An advisory committee’s recommendations for the nation’s dietary patterns are due soon, and some advice may be changing. The committee is expected to downplay the importance of lowering cholesterol intake and may put less emphasis on eating lean meats. The panel could also tweak its recommendations on exactly how much salt is too much and put limits on sugar consumption for the first time.
Still, despite some revisions, the main advice never changes: eat more fruits and vegetables and whole grains, and eat less saturated fats, salt and sugar.
The Agriculture and Health and Human Services Departments will use the advisory committee’s report to write the final version of the 2015 dietary guidelines, due by the end of this year.
Here’s a look at the upcoming dietary guidelines, and what they mean for consumers:
Why They’re Important
The dietary guidelines are issued every five years. The federal government uses them to set standards for school lunches and other federal feeding programs, and they serve as the basis for information on the nutrition facts panel on the backs of food packages.
They’re also used to create the government’s “My Plate” icon, which replaced the food pyramid and recommends a variety of fruits and vegetables, whole grains, lean proteins and low-fat dairy.
Doctors and nutritionists use the guidelines when giving advice, and food companies use them to make claims about their food.
Evolving With Science
The guidelines evolve as science evolves. Take cholesterol.
In December, the advisory panel said in its preliminary recommendations that cholesterol is no longer “considered a nutrient of concern for overconsumption.” That would be a change from previous guidelines, which said Americans eat too much cholesterol. This follows increasing medical research showing how much cholesterol is in your bloodstream is more complicated than once thought, and depends more on the kinds of fats that you eat. Medical groups have moved away from specific targets for cholesterol in the diet in recent years.
It’s unclear if the recommendation will make it into the final guidelines. Dr. Robert Eckel, a professor of medicine at the University of Colorado in Denver who is a past president of the American Heart Association, says there’s not enough evidence to make good recommendations on cholesterol right now, but “no evidence doesn’t mean the evidence is no.”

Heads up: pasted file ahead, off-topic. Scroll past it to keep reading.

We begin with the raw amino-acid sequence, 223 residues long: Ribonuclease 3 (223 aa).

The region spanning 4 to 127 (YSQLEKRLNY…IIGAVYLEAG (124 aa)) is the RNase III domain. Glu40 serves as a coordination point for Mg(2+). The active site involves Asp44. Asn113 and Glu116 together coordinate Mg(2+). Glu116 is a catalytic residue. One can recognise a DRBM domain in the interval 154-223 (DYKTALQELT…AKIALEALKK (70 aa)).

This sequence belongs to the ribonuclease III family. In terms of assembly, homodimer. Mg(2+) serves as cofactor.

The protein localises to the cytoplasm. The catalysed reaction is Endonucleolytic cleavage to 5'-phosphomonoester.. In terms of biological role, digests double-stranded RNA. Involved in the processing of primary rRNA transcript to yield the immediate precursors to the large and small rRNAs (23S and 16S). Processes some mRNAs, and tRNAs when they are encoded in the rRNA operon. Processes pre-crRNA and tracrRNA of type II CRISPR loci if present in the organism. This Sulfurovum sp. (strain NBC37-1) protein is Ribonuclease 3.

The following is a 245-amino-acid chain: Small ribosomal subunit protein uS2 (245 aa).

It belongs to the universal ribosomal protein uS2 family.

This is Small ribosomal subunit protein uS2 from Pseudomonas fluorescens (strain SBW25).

People can enjoy high-cholesterol egg yolks in moderation, he advises, but “a three- to four-egg omelet isn’t something I’d ever recommend to a patient at risk for cardiovascular disease,” he says.
There’s also some new science on salt. The 2010 dietary guidelines recommend that people eat less than 2,300 milligrams a day. That is reduced to 1,500 milligrams for some people at risk of heart disease.
A 2013 report by the Institute of Medicine said that while lowering salt intake is important for heart health, there is no good evidence that eating less than 2,300 milligrams a day of sodium offers benefits. The advisory panel’s discussions hint that they may not include the lower recommendation for certain groups.
While they are based on dietary science, the guidelines aren’t immune to politics. This year, the battles have already started over meat.
Current guidelines advise that people eat lean meats as a healthy way to get protein, but the advisory panel has debated whether lean meats should be included. In addition, the draft recommendations say a healthy dietary pattern includes fewer “red and processed meats” than are currently consumed. The meat industry called the draft recommendations absurd.
The committee has also discussed the idea of including sustainability as a dietary goal. The advisory panel said in its draft recommendations that there is “compatibility and overlap” between what is good for health and what is good for the environment.
A diet higher in plant-based foods and lower in animal-based foods is “more health promoting and is associated with lesser environmental impact than is the current average U.S. diet,” the draft recommendations said.
Environmentalists have been pushing those recommendations, while Congress is pushing back. Language attached to a massive year-end spending bill enacted in December noted the advisory committee’s interest in the environment and directed Agriculture Secretary Tom Vilsack “to only include nutrition and dietary information, not extraneous factors” in final guidelines.
What Won’t Change
The “My Plate” isn’t expected to change much — the guidelines issued at the end of the year will most certainly recommend putting fruits, vegetables, whole grains and lean proteins on your plate, accompanied by low-fat dairy.
In its draft recommendations, the panel said the problem it is trying to solve is high rates of “preventable chronic disease” and obesity.
The panel said the gap is an American diet too high in sodium, saturated fat, refined grains, added sugars and calories, and too low in vegetables, fruit and whole grains.